In April 2014, Flint's water supply was switched to the Flint River
A year and a half later in December of 2015, Flint declares a state of emergency
Lee-Anne Walters’ twin 5-year-old boys don’t talk like other boys their age. They also can’t remember their colors and their ABCs.
“They both have hand-eye coordination issues,” Walters tells CNN. “Gavin’s not growing properly. He’s 39 pounds and almost six years old. People don’t realize that they’re twins anymore.”
It’s been two years since officials in Flint, Michigan, told residents their tap water was unsafe to drink due to toxic levels of lead. Before the switch to the Flint River, residents had drawn their water from Lake Huron. In January 2015, Flint officials decline offer to reconnect water to Lake Huron. Six months later, experts at Virginia Tech recommended the state declare the water unsafe.
Since then, families like the Walters are still living with the effects of lead poisoning every day.
The two Walters boys are suffering short term and long term effects from lead exposure, their mother said. Some of the effects are visible.
But the boys also suffer developmental issues as well. According to Walters, the boys struggle with a form of memory loss.
“They knew their colors and numbers and their ABCs, and they’re being retaught all these things now because of what’s happened.”
It’s not just the physical and developmental effects the family faces. There’s a large psychological toll as well. And the medical repercussions come on top of the everyday hassle of the water crisis. The Walters family still relies solely on bottled water for everything – drinking, cooking, and bathing. Walters says her family uses 10 cases – that’s 240 bottles – a day.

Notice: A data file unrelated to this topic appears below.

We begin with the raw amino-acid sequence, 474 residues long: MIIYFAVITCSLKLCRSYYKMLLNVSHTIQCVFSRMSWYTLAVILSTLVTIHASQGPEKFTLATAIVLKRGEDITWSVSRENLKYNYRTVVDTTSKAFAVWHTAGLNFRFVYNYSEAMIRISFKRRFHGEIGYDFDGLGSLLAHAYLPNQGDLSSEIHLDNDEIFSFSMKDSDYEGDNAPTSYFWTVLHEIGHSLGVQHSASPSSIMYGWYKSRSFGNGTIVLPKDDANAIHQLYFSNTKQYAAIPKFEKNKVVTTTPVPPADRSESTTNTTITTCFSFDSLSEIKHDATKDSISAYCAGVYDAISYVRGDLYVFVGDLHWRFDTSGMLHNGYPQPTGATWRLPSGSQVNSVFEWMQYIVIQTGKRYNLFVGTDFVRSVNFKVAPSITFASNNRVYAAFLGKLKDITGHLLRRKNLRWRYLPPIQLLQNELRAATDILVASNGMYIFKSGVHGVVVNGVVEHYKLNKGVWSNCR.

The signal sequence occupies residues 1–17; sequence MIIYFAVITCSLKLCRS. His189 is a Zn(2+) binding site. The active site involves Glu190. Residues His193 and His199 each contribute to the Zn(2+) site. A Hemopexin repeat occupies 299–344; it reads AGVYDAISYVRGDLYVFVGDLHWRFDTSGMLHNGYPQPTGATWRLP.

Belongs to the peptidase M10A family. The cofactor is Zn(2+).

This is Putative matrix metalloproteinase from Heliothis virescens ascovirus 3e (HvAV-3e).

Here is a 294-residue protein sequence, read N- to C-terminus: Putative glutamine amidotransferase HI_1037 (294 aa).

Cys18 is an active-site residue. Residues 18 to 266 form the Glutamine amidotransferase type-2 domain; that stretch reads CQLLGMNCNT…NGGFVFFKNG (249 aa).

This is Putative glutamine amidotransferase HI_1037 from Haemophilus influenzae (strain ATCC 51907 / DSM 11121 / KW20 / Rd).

“The most emotionally-trying part for me with them was and still is them recognizing why there is such a difference in their height and their weight,” Walters said. “It clicked in their little heads, ‘Ok, we were poisoned.”
Walters says the boys understand that they were poisoned by lead from their city’s water. But at 5-years-old, Garrett and Gavin were worried.
“We got asked questions, ‘Are we going to die? Can the doctor fix us? Is there medicine? That’s not something they should have to ask. I mean how many people are poisoned by their water?’
It’s not just Garrett and Gavin. Children all over the city have been exposed to lead.
“What happened to my children to the children in my community, it’s taken away their innocence,” says Walters. “That’s not OK. It’s not something that they can get back.”
Kathi Horton is the president of the Community Foundation of Greater Flint. She told CNN, “When the water crisis hit, it was truly like a punch in the gut because there’s nothing more fundamental than not being able to turn on your kitchen sink and trust the quality of the water.”
The Foundation created the Flint Child Health and Development Fund at the beginning of the water crisis to aid children exposed to lead.
Some of the areas under the fund’s purview include access to pediatric medical and behavioral health services, nutrition education, and social services.
Horton says that while the fund has already raised millions of dollars it still has a long way to go.
“We have committed to raising money over the next 10 to 20 years in order to have resources to follow these children into adulthood because sometimes it takes years for the impact of lead exposure to manifest itself.”
Caution remains the order of the day. In addition to the bottled water the Walters use for everything, they also sometimes have to boil tap water.
On the days the boys take a bath, for example, the family boils 15 to 18 gallons of water on the stovetop and in the microwave before pouring it into the bathtub. This routine has been their life for the past two years—every single day.
Through everything, the Walters family is still positive. Lee-Anne refuses to let what happen to her children define them, saying, “I don’t want my children to feel like victims even though we’ve been victimized. I want them to know that they’re survivors.”